Kesey Square, protests and wildfires

• Who could have imagined that professional football players would be leading the way with a profound free speech statement about racial justice and human rights in the U.S.? Who could have imagined that we would have a president and vice-president who would distort that statement for political advantage? We’re disappointed in NFL Commissioner Roger Goodell’s call to make all players stand. But locally, we’re proud of the South Eugene boys’ and girls’ soccer players who took a knee to agree with the NFL players. School District 4-J followed with a fine statement supporting the students’ right to free speech.

• It’s time to celebrate the fact that Kesey Square probably will be called Kesey Square! The recent City Council committee vote of 7-2 goes to the full council, which should affirm it (see our blog post at Then the city can continue the good work it has been doing to make a proud public place equal to the great literary work that Ken Kesey gave us all. We want to point out the terrific writing EW’s journalists and viewpoint writers did to keep the square public and open and alive in the face of opposition from some elements of the downtown business community and city government. Now, on to an even better Kesey Square in the center of our city.

• Students took over the stage for a “state of reality” protest Oct. 6, upstaging University of Oregon President Michael Schill’s “state of the university” speech. Meanwhile, at Lane Community College on Oct. 9-10, a group called the Center for Bio-Ethical Reform put on the “Genocide Awareness Project” linking photos of aborted fetuses to genocide and lynchings, and students at LCC angrily protested in response. LCC has said it will review which displays it allows on campus. At the UO, Schill accused students of denying his right to free speech as he had to leave the stage and give his speech via video. As our annual Back to Campus issue goes to press, the protests remind us that college campuses are, and should be, hotbeds of not just protest but of open-minded inquiry. Well-paid UO President Schill might ponder that thought when alleging his free speech was infringed on by a protest led by students of color, LGBTQ students and low-income students.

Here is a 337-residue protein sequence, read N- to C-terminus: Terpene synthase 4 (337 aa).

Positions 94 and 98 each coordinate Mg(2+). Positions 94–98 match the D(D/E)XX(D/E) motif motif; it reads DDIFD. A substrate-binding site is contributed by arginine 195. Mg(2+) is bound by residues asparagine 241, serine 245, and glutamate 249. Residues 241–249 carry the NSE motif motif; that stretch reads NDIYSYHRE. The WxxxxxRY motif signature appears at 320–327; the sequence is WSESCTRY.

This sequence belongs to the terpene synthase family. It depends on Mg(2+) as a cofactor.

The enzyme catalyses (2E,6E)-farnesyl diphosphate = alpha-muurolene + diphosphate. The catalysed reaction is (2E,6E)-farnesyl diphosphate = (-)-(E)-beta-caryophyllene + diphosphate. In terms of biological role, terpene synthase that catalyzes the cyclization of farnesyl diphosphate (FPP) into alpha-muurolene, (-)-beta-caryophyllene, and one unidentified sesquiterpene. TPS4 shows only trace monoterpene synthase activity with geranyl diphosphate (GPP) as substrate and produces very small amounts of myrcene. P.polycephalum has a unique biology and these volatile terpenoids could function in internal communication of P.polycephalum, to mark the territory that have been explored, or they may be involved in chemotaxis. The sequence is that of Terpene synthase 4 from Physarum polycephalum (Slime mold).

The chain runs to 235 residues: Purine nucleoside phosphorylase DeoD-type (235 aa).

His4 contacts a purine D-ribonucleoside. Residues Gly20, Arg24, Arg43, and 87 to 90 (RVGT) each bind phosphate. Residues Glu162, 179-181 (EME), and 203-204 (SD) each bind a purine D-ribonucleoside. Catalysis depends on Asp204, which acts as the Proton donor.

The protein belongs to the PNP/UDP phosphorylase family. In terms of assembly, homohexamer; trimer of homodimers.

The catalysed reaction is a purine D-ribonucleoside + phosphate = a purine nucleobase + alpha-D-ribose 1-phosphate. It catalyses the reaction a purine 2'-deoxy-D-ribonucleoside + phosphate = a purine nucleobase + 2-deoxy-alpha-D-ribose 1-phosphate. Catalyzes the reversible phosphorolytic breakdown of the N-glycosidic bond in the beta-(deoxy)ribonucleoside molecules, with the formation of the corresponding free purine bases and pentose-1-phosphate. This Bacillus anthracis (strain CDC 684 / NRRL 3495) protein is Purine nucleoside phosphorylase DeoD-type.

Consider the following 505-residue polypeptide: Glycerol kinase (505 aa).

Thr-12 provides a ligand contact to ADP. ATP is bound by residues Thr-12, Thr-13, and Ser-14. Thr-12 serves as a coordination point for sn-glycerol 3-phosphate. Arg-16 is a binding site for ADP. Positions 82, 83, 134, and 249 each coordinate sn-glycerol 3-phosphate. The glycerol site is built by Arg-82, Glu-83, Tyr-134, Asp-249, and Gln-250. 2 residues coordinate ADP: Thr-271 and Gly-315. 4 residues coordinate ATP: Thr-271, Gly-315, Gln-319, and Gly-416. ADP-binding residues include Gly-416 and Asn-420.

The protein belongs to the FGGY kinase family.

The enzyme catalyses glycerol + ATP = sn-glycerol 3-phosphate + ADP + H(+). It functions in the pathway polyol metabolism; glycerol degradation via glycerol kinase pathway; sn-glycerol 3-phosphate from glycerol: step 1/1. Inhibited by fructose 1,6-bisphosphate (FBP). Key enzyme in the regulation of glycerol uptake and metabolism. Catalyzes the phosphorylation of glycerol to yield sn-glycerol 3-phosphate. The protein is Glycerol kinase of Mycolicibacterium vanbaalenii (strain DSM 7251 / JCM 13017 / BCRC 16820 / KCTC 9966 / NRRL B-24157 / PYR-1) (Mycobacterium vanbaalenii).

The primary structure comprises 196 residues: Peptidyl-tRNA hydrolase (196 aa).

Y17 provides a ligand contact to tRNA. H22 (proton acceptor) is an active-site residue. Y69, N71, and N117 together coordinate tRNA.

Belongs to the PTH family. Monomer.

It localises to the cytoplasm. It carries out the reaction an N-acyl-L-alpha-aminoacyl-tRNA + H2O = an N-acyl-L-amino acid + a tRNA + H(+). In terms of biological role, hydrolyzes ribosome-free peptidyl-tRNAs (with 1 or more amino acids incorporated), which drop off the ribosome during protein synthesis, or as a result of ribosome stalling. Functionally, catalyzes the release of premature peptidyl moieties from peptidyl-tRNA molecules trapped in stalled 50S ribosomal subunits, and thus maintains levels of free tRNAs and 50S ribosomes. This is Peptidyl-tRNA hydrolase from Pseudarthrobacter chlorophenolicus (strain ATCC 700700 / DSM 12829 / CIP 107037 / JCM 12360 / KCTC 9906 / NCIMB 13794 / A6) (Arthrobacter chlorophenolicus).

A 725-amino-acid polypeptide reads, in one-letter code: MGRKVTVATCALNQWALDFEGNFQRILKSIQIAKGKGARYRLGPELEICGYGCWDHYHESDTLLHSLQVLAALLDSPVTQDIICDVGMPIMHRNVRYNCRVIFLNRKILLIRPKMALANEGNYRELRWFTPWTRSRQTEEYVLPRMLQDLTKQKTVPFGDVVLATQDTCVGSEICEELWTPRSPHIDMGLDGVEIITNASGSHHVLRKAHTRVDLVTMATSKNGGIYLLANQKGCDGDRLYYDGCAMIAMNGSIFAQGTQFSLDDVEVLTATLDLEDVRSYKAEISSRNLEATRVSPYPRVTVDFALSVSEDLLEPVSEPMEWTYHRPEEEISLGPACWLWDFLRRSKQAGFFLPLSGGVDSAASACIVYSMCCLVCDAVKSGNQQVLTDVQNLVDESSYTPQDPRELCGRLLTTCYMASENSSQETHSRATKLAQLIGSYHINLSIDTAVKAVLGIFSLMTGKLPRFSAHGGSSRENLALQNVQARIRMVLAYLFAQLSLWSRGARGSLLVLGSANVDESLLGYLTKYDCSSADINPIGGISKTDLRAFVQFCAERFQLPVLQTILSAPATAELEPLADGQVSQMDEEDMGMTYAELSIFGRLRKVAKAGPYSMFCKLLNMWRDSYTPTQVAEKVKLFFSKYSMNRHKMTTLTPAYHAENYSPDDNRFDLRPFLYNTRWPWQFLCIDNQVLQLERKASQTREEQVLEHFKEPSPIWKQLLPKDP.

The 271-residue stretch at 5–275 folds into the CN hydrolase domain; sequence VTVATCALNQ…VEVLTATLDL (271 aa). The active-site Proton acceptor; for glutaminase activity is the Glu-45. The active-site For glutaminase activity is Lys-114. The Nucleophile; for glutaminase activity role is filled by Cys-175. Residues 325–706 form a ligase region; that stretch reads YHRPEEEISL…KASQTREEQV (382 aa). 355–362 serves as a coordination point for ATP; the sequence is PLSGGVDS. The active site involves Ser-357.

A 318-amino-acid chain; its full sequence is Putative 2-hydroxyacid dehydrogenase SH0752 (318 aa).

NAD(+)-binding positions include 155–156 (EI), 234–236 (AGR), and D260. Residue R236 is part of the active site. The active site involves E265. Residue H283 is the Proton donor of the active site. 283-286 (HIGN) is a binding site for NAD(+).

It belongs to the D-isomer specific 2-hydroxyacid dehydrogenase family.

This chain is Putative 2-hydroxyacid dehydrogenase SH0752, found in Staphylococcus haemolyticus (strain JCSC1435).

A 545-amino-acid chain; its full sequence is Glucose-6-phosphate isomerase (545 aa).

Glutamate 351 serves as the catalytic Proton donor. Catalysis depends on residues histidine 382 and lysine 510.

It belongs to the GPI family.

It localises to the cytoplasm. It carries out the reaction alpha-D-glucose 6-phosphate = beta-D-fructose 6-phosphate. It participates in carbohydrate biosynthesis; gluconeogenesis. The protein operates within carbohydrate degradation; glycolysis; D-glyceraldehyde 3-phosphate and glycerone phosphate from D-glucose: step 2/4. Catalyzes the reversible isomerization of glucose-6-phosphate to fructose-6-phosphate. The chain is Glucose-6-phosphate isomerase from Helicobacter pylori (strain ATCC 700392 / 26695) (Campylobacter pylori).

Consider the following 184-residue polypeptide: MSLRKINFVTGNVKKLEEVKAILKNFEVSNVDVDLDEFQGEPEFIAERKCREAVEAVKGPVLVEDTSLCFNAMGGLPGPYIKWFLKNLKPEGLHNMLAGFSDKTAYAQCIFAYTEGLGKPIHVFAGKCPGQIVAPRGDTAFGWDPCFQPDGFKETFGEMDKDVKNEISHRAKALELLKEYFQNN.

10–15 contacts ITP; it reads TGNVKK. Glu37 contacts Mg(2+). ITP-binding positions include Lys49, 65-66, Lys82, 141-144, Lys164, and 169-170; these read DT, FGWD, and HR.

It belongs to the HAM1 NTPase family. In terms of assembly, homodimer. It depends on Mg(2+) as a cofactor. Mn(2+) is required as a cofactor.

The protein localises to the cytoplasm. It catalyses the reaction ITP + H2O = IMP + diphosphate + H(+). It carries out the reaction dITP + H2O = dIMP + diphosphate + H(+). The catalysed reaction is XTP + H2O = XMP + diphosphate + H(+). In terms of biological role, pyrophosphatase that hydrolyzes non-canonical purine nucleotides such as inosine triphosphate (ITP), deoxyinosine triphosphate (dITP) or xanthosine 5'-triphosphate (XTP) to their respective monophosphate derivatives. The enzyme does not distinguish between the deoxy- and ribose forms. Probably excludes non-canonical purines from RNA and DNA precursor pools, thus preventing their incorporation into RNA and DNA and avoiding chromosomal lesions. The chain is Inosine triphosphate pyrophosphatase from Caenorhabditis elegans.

Eugene Symphony’s new music director, Francesco Lecce-Chong, found himself buffeted by the lethal wildfires that killed at least 17 people in California’s wine country this week. A candidate for the job of music director at the Santa Rosa Symphony, which post he could hold while working here, Lecce-Chong guest-conducted the orchestra there in two concerts last weekend with pianist Joyce Yang before the fire erupted on the edge of town Sunday night. He was forced by the conflagration to cancel the same program Monday at Sonoma State University. Lecce-Chong and Yang are both fine, says a Eugene Symphony spokeswoman.

• As Oregon’s wildfires succumb to rain, those wildfires in Santa Rosa, California were shocking in their speed and ferocity. October is typically a bad time for fires in California, but so many fires springing up at once is stunning. No, it was not the firefighters not responding in time or the Forest Service being slow to use a supertanker to drop water that’s to blame for the destruction. From worsening wildfires in the West to hurricanes in the South and the East Coast: It’s climate change.

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